One of the best of these state or regional conferences is sponsored by the Ohio Genealogical Society (OGS). The 2009 OGS Conference, celebrating their 50th anniversary, is titled "Finding Genealogical Gold in the Streams of History" and will be held 2-4 April 2009, at Sawmill Creek Resort in Huron, about midway between Toledo and Cleveland, with easy access from State Route 2 and the Ohio Turnpike (I-80/90).

The full conference brochure and registration form is available in PDF form here. The conference program features 38 speakers in 68 presentations and three workshops. The conference will also include inductions of new members into the three OGS lineage societies: First Families of Ohio, Settlers and Builders of Ohio, and the Society of Civil War Families of Ohio.

The society will kick off the conference with a Golden Anniversary Banquet on Thursday, April 2 from 7 to 9 pm. Guest speaker will be Ian Frazier, author of Family, a book about researching his ancestors. In it, the Ohio-born author talks about his own ancestors on a personal level, telling what he learned about how they grew up, courted, made a living, and died, and about their individual achievements and disappointments. He will speak on "Savers and Thrower-Outers: Family Dynamics and the Pursuit of Genealogy." That sounds really interesting, especially if it is from the humorist side of Mr. Frazier's experience!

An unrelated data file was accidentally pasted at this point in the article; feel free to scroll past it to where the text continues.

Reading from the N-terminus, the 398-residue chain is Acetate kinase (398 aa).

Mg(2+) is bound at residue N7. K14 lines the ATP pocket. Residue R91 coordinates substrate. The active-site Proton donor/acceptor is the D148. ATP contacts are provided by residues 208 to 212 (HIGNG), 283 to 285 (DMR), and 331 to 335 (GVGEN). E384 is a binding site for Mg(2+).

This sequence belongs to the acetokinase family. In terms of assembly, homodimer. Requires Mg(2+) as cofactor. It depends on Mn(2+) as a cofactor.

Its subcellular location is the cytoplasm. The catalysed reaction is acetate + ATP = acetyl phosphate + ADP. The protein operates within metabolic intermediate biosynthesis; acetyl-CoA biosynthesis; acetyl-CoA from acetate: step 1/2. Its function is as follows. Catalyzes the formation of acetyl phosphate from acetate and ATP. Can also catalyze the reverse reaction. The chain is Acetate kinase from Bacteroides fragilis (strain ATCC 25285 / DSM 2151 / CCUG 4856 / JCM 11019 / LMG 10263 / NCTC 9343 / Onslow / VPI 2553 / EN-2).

2009 Ohio Genealogical Society Conference
713 S. Main St., Mansfield, OH 44907-1644
For more information email

The Ohio Genealogical Society, headquartered in Mansfield, is the largest state genealogical society in the country, with over 6,000 members, 95 chapters, nearly 35,000 books and a lending library with more than 2,000 titles and publications. Its mission is to meet the educational needs of its members and the general public through the acquisition, preservation, and dissemination of genealogical and historical information.

This looks like an excellent conference! I wish I was located in a more central part of the country so that I could attend some of these state and regional conferences!

Have you upgraded your GenSmarts lately?

I subscribe to the GenSmarts newsletter, which is issued sporadically by the creators, Underwood Continuum, LLC. The newsletter can be subscribed to by emailing

The newsletter noted that:

"This past week, we released new free updates to both Version 1 and Version 2. The latest releases are for Version 1 and for Version 2. During the past several months, we've made the following major changes, which were included in this update: